# Thread: Word problem with DE

1. ## Word problem with DE

Ok, I simply cannot get the answer that they have in the solutions manual, nor do they explain how they got the answer, so I really have no clue what I'm doing wrong.

The instructions for the problem are: Investment. A brokerage firm opens a new real estate investment plan for which the earnings are equivalent to continuous compounding at the rate of $\displaystyle r$. The firm estimates that deposits from investors will create a net cash flow of $\displaystyle Pt$ dollars, where $\displaystyle t$ is the time in years. The rate of change in the total investment $\displaystyle A$ is modeled by

$\displaystyle \frac{dA}{dt}=rA+Pt$

(a) Solve the differential equation and find the total investment $\displaystyle A$ as a function of $\displaystyle t$. Assume that $\displaystyle A = 0$ when $\displaystyle t = 0$.

(b) Find the total investment A after 10 years given that P = $500,000 and r = 9%. Ok, so I rearranged the DE to be$\displaystyle A' - rA = Pt$and then determined that$\displaystyle P(t) = -r$and$\displaystyle Q(t)=Pt$. From there, I found$\displaystyle IF=e^{\int-rdt}=e^{-rt}$. I then mutiplied each side by the IF to get$\displaystyle e^{-rt}A'-rAe^{-rt}=Pte^{-rt}$. From there I doublechecked that the IF was correct, it was, and then I did$\displaystyle \int \frac{dA}{dt} (e^{-rt} * A) = \int Pte^{-rt}$The integral on the left cancels with the derivative so$\displaystyle e^{-rt}A=\int Pte^{-rt}$I then pulled P out as a constant to get$\displaystyle e^{-rt}A=P\int te^{-rt}$I then did parts, using$\displaystyle u=t$,$\displaystyle du=dt$,$\displaystyle V=e^{-rt}$to get$\displaystyle e^{-rt}A=P(te^{-rt} - \int e^{-rt}dt)$From there I used$\displaystyle u=-rt$and$\displaystyle du=-rdt$and since I only have a$\displaystyle dt$I did$\displaystyle -\frac{1}{r}du=dt$Solving the final integral I came up with$\displaystyle e^{-rt}A=P(te^{-rt}+\frac{1}{r}e^{-rt}+C)$Dividing both sides by$\displaystyle e^{-rt}$to get$\displaystyle A$by itself, I got$\displaystyle A=P(t+\frac{1}{r}+Ce^{rt})$Which is different from what the solutions manual got, which was$\displaystyle A=\frac{P}{r^2}(-rt-1+Ce^{rt})$What am I doing wrong? 2. Originally Posted by emttim84 Ok, I simply cannot get the answer that they have in the solutions manual, nor do they explain how they got the answer, so I really have no clue what I'm doing wrong. The instructions for the problem are: Investment. A brokerage firm opens a new real estate investment plan for which the earnings are equivalent to continuous compounding at the rate of$\displaystyle r$. The firm estimates that deposits from investors will create a net cash flow of$\displaystyle Pt$dollars, where$\displaystyle t$is the time in years. The rate of change in the total investment$\displaystyle A$is modeled by$\displaystyle \frac{dA}{dt}=rA+Pt$(a) Solve the differential equation and find the total investment$\displaystyle A$as a function of$\displaystyle t$. Assume that$\displaystyle A = 0$when$\displaystyle t = 0$. (b) Find the total investment A after 10 years given that P =$500,000 and r = 9%.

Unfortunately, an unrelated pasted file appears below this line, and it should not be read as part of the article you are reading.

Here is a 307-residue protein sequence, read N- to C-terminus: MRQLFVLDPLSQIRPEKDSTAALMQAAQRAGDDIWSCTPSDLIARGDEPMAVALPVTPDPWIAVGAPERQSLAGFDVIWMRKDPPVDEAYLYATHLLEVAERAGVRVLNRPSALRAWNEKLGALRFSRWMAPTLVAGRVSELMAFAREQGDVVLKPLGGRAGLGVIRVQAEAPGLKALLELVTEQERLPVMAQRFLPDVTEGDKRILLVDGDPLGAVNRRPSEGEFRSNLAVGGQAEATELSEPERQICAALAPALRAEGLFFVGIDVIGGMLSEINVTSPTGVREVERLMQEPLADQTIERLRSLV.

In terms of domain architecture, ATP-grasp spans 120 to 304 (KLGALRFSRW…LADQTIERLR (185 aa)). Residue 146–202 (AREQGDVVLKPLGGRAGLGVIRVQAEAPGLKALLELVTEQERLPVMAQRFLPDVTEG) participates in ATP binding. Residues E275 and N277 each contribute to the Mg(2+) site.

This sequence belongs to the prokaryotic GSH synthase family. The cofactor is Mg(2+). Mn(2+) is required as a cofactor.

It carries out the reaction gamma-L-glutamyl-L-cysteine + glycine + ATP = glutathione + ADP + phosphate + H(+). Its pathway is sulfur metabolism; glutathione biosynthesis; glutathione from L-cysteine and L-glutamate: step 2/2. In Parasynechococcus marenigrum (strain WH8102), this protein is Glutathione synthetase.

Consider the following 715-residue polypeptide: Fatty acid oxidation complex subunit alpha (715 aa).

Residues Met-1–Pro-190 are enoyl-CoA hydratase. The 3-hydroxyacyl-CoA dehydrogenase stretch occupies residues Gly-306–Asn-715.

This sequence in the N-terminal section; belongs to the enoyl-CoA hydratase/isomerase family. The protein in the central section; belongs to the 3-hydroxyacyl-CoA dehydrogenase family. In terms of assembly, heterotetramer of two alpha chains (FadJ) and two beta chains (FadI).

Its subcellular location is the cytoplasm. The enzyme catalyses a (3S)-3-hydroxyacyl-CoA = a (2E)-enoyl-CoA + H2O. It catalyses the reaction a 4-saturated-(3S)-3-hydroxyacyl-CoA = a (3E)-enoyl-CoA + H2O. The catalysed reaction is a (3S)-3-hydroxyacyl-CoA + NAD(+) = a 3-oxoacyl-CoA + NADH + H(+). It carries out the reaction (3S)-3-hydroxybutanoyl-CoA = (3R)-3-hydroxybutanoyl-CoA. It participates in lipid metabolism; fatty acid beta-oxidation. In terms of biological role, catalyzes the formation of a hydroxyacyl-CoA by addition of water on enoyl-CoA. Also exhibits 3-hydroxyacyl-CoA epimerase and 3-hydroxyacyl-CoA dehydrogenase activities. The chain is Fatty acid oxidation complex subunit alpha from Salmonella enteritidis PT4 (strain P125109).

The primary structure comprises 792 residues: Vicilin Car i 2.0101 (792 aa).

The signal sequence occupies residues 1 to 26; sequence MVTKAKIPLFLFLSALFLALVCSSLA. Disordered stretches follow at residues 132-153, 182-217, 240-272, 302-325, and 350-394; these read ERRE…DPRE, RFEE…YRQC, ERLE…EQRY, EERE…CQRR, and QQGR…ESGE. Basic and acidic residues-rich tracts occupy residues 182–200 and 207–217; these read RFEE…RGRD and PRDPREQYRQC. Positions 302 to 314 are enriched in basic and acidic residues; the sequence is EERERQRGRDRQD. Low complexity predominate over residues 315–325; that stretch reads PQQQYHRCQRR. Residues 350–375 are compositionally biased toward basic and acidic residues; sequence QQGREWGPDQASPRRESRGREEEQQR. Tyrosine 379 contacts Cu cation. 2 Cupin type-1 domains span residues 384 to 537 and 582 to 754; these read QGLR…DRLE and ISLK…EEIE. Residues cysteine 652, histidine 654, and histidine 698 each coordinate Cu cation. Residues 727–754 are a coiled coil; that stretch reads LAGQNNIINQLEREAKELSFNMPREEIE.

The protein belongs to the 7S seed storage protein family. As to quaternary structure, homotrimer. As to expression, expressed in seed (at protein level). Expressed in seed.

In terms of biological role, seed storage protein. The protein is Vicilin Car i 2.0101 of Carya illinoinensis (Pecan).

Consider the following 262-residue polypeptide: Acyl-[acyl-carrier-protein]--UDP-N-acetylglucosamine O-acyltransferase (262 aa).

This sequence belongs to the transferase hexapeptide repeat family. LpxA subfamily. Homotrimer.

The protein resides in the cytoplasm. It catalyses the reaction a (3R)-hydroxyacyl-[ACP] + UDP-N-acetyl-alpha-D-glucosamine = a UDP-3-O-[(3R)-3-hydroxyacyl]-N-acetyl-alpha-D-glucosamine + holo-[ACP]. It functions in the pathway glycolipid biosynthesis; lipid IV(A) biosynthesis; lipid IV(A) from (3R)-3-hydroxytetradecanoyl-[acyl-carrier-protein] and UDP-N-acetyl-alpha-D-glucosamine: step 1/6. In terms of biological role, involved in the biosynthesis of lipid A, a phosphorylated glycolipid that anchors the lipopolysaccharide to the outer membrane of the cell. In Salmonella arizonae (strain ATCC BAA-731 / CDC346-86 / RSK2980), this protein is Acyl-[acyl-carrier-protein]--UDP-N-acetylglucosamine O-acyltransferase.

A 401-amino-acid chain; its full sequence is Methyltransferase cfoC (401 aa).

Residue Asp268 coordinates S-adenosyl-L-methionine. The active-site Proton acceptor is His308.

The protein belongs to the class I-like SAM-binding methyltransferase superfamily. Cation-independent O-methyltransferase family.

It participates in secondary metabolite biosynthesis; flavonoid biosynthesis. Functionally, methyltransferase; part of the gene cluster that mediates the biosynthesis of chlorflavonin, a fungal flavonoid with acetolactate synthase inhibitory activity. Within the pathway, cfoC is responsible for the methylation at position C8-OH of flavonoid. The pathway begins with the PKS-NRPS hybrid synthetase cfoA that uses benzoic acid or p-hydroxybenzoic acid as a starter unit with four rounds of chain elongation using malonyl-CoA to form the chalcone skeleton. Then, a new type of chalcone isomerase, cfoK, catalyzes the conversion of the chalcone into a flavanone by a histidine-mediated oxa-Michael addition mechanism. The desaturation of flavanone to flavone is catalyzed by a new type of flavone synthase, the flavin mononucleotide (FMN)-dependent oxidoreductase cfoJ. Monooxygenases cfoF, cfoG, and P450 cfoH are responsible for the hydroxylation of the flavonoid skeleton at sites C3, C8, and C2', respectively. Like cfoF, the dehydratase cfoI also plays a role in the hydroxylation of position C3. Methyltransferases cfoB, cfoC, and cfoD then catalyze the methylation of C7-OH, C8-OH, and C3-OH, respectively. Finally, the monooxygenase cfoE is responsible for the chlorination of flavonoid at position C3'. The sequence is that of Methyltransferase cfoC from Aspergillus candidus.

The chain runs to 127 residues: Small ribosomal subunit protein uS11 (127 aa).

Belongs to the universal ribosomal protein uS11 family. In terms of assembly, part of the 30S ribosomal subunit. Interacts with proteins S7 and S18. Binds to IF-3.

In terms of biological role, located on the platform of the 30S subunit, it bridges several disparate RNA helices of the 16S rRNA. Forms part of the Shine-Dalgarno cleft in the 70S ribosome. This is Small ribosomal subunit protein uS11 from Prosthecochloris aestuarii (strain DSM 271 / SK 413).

Ok, so I rearranged the DE to be $\displaystyle A' - rA = Pt$ and then determined that $\displaystyle P(t) = -r$ and $\displaystyle Q(t)=Pt$. From there, I found $\displaystyle IF=e^{\int-rdt}=e^{-rt}$.

I then mutiplied each side by the IF to get $\displaystyle e^{-rt}A'-rAe^{-rt}=Pte^{-rt}$.

From there I doublechecked that the IF was correct, it was, and then I did $\displaystyle \int \frac{dA}{dt} (e^{-rt} * A) = \int Pte^{-rt}$

The integral on the left cancels with the derivative so

$\displaystyle e^{-rt}A=\int Pte^{-rt}$

I then pulled P out as a constant to get $\displaystyle e^{-rt}A=P\int te^{-rt}$

I then did parts, using $\displaystyle u=t$, $\displaystyle du=dt$, $\displaystyle V=e^{-rt}$ to get

$\displaystyle e^{-rt}A=P(te^{-rt} - \int e^{-rt}dt)$

From there I used $\displaystyle u=-rt$ and $\displaystyle du=-rdt$ and since I only have a $\displaystyle dt$ I did $\displaystyle -\frac{1}{r}du=dt$

Solving the final integral I came up with

$\displaystyle e^{-rt}A=P(te^{-rt}+\frac{1}{r}e^{-rt}+C)$

Dividing both sides by $\displaystyle e^{-rt}$ to get $\displaystyle A$ by itself, I got

$\displaystyle A=P(t+\frac{1}{r}+Ce^{rt})$

Which is different from what the solutions manual got, which was

$\displaystyle A=\frac{P}{r^2}(-rt-1+Ce^{rt})$

What am I doing wrong?
Is P a function or a variable or a constant? if it is a constant this is a simple seperable differential equation

3. your integration by parts is incorrect
the correct integration is

$\displaystyle \int Pte^{-rt}=P\left[ -\frac{t}{r}e^{-rt}-\frac{1}{r^2}e^{-rt}+C \right]$

4. Originally Posted by TheEmptySet
your integration by parts is incorrect
the correct integration is

$\displaystyle \int Pte^{-rt}=P\left[ -\frac{t}{r}e^{-rt}-\frac{1}{r^2}e^{-rt}+C \right]$
Right, I figured the integration is incorrect, but where is the error so I can see how to get the correct answer, and not just have the correct answer?